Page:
The United States faces threats from a growing set of sophisticated malicious actors who seek to exploit cyberspace. Motivations include espionage, political and ideological interests, and financial gain. Nation-states continue to present a considerable cyber threat. But non-state actors are emerging with capabilities that match those of sophisticated nation-states. Criminal actors are increasingly empowered by modern information and communications technologies that enable them to grow in sophistication and transnational reach. Transnational criminal organizations also increasingly collaborate through cyberspace. Complicating the threat picture, nation-states are increasingly using proxies and other techniques that blur the distinction between state and non-state cyber activities. In a number of cases, malicious actors engaged in significant criminal cyber activity appear to have both criminal and nation-state affiliations.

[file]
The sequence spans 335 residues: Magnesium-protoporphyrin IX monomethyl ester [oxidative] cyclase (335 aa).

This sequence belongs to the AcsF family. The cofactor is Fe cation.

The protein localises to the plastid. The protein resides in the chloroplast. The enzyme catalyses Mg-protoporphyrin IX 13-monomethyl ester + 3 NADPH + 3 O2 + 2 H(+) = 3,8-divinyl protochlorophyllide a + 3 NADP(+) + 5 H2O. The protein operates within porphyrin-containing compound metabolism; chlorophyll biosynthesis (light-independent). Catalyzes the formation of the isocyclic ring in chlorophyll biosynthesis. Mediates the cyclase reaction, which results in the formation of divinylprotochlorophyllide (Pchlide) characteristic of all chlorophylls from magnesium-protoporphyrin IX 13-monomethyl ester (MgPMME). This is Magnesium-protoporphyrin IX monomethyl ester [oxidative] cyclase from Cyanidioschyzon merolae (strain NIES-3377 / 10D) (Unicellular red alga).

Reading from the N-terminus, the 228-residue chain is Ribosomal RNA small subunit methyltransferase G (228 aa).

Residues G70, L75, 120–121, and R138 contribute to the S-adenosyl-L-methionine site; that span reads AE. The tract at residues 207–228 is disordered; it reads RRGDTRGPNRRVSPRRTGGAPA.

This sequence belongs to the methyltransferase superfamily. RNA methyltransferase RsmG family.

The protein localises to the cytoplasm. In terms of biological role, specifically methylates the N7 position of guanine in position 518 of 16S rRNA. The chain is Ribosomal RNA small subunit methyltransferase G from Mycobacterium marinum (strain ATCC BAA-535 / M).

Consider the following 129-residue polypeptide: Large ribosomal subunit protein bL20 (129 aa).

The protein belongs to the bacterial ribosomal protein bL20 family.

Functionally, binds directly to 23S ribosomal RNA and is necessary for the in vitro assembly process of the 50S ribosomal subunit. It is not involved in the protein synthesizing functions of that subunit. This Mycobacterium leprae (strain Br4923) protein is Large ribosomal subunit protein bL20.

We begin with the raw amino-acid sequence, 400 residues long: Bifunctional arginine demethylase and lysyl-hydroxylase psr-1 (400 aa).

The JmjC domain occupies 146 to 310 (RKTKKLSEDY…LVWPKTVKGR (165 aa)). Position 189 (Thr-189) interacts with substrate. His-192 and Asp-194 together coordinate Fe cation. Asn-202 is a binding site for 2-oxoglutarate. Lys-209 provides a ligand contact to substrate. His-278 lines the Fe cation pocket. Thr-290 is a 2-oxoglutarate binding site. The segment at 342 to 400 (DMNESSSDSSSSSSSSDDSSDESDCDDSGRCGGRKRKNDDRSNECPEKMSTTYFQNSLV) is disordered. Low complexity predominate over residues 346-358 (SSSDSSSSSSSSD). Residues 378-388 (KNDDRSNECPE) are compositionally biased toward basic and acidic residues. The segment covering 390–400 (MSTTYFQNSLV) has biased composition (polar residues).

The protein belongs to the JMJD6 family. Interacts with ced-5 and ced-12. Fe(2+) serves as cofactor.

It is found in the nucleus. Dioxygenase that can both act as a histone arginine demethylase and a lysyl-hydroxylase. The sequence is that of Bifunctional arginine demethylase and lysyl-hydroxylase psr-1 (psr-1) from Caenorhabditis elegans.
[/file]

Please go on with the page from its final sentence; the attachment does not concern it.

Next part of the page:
These diverse threats can impact federal and nonfederal information systems. Attempted incursions into government networks occur on a daily basis; the number of cyber incidents on federal systems reported to DHS increased more than ten-fold between 2006 and 2015. In 2015, a high-profile intrusion into a single federal agency resulted in the compromise of personnel records of over 4 million federal employees and ultimately affected nearly 22 million people. The growing interconnection of cyber and physical systems within critical infrastructure also creates the potential risk for malicious cyber activity to result in direct physical consequences; for example, the December 2015 overriding of controls in the Ukrainian electric grid resulted in widespread loss of power. Ransomware incidents such as WannaCry and NotPetya demonstrate how the rapid growth of the internet-of-things further complicates the threat as everyday devices can be targeted by malicious cyber actors with potentially far-reaching consequences.